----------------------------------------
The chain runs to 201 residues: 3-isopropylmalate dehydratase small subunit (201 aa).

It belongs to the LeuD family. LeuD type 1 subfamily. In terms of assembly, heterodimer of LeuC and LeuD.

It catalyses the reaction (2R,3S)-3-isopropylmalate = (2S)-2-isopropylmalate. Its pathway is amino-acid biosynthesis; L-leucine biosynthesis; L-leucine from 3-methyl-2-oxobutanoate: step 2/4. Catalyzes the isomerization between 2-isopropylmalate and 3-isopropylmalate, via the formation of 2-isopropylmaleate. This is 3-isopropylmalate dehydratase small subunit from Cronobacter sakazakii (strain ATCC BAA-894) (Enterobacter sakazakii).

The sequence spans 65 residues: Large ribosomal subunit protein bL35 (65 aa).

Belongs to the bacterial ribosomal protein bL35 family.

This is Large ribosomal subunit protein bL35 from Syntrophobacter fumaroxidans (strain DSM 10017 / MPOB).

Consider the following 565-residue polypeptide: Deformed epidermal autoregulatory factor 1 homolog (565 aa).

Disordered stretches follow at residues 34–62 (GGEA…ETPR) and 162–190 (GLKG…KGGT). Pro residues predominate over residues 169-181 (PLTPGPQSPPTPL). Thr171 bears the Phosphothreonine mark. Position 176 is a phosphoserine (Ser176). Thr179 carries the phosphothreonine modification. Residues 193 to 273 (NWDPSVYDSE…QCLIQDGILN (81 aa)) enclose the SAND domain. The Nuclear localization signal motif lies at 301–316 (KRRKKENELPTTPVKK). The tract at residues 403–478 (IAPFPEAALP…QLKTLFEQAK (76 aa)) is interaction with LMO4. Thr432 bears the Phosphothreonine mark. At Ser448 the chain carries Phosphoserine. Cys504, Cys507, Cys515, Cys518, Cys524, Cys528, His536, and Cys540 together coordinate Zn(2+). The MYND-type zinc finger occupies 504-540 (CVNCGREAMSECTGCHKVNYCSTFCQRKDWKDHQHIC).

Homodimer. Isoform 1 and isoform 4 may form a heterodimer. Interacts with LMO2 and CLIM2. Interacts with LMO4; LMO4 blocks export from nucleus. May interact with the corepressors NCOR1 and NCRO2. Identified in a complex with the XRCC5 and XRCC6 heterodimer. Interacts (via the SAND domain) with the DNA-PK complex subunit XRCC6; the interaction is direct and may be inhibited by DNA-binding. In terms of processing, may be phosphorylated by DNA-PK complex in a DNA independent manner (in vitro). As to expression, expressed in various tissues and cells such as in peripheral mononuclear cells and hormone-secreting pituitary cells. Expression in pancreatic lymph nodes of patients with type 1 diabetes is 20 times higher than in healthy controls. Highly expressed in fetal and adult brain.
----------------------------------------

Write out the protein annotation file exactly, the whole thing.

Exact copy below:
The chain runs to 201 residues: 3-isopropylmalate dehydratase small subunit (201 aa).

It belongs to the LeuD family. LeuD type 1 subfamily. In terms of assembly, heterodimer of LeuC and LeuD.

It catalyses the reaction (2R,3S)-3-isopropylmalate = (2S)-2-isopropylmalate. Its pathway is amino-acid biosynthesis; L-leucine biosynthesis; L-leucine from 3-methyl-2-oxobutanoate: step 2/4. Catalyzes the isomerization between 2-isopropylmalate and 3-isopropylmalate, via the formation of 2-isopropylmaleate. This is 3-isopropylmalate dehydratase small subunit from Cronobacter sakazakii (strain ATCC BAA-894) (Enterobacter sakazakii).

The sequence spans 65 residues: Large ribosomal subunit protein bL35 (65 aa).

Belongs to the bacterial ribosomal protein bL35 family.

This is Large ribosomal subunit protein bL35 from Syntrophobacter fumaroxidans (strain DSM 10017 / MPOB).

Consider the following 565-residue polypeptide: Deformed epidermal autoregulatory factor 1 homolog (565 aa).

Disordered stretches follow at residues 34–62 (GGEA…ETPR) and 162–190 (GLKG…KGGT). Pro residues predominate over residues 169-181 (PLTPGPQSPPTPL). Thr171 bears the Phosphothreonine mark. Position 176 is a phosphoserine (Ser176). Thr179 carries the phosphothreonine modification. Residues 193 to 273 (NWDPSVYDSE…QCLIQDGILN (81 aa)) enclose the SAND domain. The Nuclear localization signal motif lies at 301–316 (KRRKKENELPTTPVKK). The tract at residues 403–478 (IAPFPEAALP…QLKTLFEQAK (76 aa)) is interaction with LMO4. Thr432 bears the Phosphothreonine mark. At Ser448 the chain carries Phosphoserine. Cys504, Cys507, Cys515, Cys518, Cys524, Cys528, His536, and Cys540 together coordinate Zn(2+). The MYND-type zinc finger occupies 504-540 (CVNCGREAMSECTGCHKVNYCSTFCQRKDWKDHQHIC).

Homodimer. Isoform 1 and isoform 4 may form a heterodimer. Interacts with LMO2 and CLIM2. Interacts with LMO4; LMO4 blocks export from nucleus. May interact with the corepressors NCOR1 and NCRO2. Identified in a complex with the XRCC5 and XRCC6 heterodimer. Interacts (via the SAND domain) with the DNA-PK complex subunit XRCC6; the interaction is direct and may be inhibited by DNA-binding. In terms of processing, may be phosphorylated by DNA-PK complex in a DNA independent manner (in vitro). As to expression, expressed in various tissues and cells such as in peripheral mononuclear cells and hormone-secreting pituitary cells. Expression in pancreatic lymph nodes of patients with type 1 diabetes is 20 times higher than in healthy controls. Highly expressed in fetal and adult brain.